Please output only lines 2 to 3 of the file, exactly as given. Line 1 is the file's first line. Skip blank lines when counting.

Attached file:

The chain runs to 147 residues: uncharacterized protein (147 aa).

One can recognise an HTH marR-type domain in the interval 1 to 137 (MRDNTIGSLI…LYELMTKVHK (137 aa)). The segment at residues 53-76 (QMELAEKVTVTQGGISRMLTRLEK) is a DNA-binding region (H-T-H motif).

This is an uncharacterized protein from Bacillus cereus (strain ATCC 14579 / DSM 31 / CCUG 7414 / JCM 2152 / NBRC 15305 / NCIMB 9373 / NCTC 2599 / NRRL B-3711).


One can recognise an HTH marR-type domain in the interval 1 to 137 (MRDNTIGSLI…LYELMTKVHK (137 aa)). The segment at residues 53-76 (QMELAEKVTVTQGGISRMLTRLEK) is a DNA-binding region (H-T-H motif).

This is an uncharacterized protein from Bacillus cereus (strain ATCC 14579 / DSM 31 / CCUG 7414 / JCM 2152 / NBRC 15305 / NCIMB 9373 / NCTC 2599 / NRRL B-3711).